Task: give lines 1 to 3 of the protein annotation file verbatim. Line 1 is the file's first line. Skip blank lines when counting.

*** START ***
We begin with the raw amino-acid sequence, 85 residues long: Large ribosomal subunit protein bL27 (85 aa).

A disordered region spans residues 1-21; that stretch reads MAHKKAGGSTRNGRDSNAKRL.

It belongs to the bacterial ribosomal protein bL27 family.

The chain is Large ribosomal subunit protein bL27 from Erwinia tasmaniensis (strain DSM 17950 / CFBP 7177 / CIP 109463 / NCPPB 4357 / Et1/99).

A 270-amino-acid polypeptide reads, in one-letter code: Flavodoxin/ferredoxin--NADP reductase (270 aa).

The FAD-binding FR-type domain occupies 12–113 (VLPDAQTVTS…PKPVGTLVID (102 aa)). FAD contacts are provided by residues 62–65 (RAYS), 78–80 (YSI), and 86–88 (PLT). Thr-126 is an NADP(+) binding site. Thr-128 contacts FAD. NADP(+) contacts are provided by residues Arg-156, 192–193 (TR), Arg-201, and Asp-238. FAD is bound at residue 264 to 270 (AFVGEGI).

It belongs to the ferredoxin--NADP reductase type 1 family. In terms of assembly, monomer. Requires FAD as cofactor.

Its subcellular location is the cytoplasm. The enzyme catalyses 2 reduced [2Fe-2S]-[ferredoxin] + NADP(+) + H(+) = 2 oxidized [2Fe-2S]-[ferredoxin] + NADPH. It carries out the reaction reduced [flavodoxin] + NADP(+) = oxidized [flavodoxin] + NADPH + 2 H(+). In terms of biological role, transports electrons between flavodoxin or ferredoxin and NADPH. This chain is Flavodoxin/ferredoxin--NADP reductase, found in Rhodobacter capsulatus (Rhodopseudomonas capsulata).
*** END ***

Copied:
We begin with the raw amino-acid sequence, 85 residues long: Large ribosomal subunit protein bL27 (85 aa).

A disordered region spans residues 1-21; that stretch reads MAHKKAGGSTRNGRDSNAKRL.

It belongs to the bacterial ribosomal protein bL27 family.